Today is April Fool’s Day, and there are some great things happening on the web, as usual. The best I’ve seen so far is today’s Brian Lehrer Show from WNYC on GM’s New Plan (hopefully audio is coming later).
Today is also the first event for Presbyterian Bloggers Unite – on campus ministry. It’s honestly hard for me to write on this right now, as the PCUSA’s support for campus ministry is changing very quickly because of staff cutbacks that merged the campus ministry office with the youth ministry office and cut the staff who had been working in campus ministry. I’ve worked with both offices over the years, and I’m trying to be hopeful about the merger even though I have some concerns.
That said, I’m not going to dwell on the uncertainties of the future here. For me, campus ministry was a time of full engagement with the life of the church. In high school, I was very active in youth ministry programs, but toward the end of those days things changed in my home church and I felt left out. However, when I went to college, I resolved from the beginning that I would try to get involved differently, so I set out for church that first Sunday morning even before classes started. I was alone in the bathroom that morning, even in the Deep South, but I quickly found a home in that wonderful congregation.
Soon I discovered that there was more going on for college students and got involved in the Westminster Fellowship sponsored out of the church. We were never a large group, but something special was happening in our midst that could not be measured by numbers. Through time spent together, Bible study, and special trips, we got to know one another and provided a place for people to gather who were looking for someplace to call home in the midst of a campus filled with Greek letter societies, other religious organizations, and affinity groups that in some way were more about exclusion than inclusion.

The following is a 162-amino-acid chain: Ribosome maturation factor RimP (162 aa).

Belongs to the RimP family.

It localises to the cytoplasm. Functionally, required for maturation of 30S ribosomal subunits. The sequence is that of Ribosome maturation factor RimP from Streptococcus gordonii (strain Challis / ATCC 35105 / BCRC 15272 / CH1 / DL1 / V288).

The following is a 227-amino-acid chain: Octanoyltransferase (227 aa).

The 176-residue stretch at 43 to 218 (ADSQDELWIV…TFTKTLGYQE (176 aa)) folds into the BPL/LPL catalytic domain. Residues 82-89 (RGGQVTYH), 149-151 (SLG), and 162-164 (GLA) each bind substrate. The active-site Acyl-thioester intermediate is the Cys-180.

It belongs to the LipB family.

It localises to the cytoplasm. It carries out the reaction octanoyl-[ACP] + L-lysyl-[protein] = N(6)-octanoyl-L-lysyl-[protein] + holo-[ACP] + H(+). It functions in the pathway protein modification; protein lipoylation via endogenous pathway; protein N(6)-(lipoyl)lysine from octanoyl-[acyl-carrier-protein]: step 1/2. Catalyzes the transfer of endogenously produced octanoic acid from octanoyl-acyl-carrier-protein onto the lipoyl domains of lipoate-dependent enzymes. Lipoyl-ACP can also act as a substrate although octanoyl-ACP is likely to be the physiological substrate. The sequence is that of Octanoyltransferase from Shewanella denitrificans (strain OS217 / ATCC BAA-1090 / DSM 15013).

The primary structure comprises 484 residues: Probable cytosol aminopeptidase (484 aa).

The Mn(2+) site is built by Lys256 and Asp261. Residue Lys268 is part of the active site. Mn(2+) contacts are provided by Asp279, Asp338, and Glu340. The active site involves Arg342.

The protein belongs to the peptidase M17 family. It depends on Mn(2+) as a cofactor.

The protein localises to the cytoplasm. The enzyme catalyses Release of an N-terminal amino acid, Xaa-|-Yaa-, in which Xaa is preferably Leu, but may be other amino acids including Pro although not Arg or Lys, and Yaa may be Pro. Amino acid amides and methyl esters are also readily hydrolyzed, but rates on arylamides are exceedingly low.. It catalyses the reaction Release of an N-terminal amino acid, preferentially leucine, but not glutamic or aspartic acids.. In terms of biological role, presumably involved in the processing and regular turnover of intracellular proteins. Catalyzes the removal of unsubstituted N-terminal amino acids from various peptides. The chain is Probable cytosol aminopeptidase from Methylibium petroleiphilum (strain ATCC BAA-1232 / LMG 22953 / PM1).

During my sophomore year, I was brought on board as a campus peer minister, paid a small stipend simply to maintain the email list, make announcements, help organize events, and show up when we met. My junior year, we welcomed an associate pastor to the church who was responsible in part for campus ministry, and she helped us grow in faith even more. We even organized the first statewide gathering of Presbyterian campus ministries in Mississippi.
I also got involved in campus ministry nationally with the Presbyterian Student Strategy Team, where we organized national gatherings of Presbyterian college students for the first time in a number of years. The numbers were often small, but the things happening across the denomination, in ecumenical ministries and in congregations, always surprised and encouraged me. I also traveled to several regional events across the country to represent the team and engage with other college students about their experiences in the church.
I could write much, much more about my days in campus ministry, but I’m amazed these days by how the connections I made in those four years continue to sustain me in my ministry today. Imagine my surprise three years ago when I walked into my room at an event for new pastors and discovered that my roommate was an old friend who had served with me on PSST! I count others from conferences and events during my college years among my best friends even today.
I believe that the college years were a formative time for my ministry, and I can’t imagine engaging that sense of call without campus ministry. I pray that all of us across the PCUSA will work to meet college students where they are and make a place for them to be welcome in the church during these formative years, not so much out of fear of losing them but because we know that they have gifts to share and need a place where they can feel at home.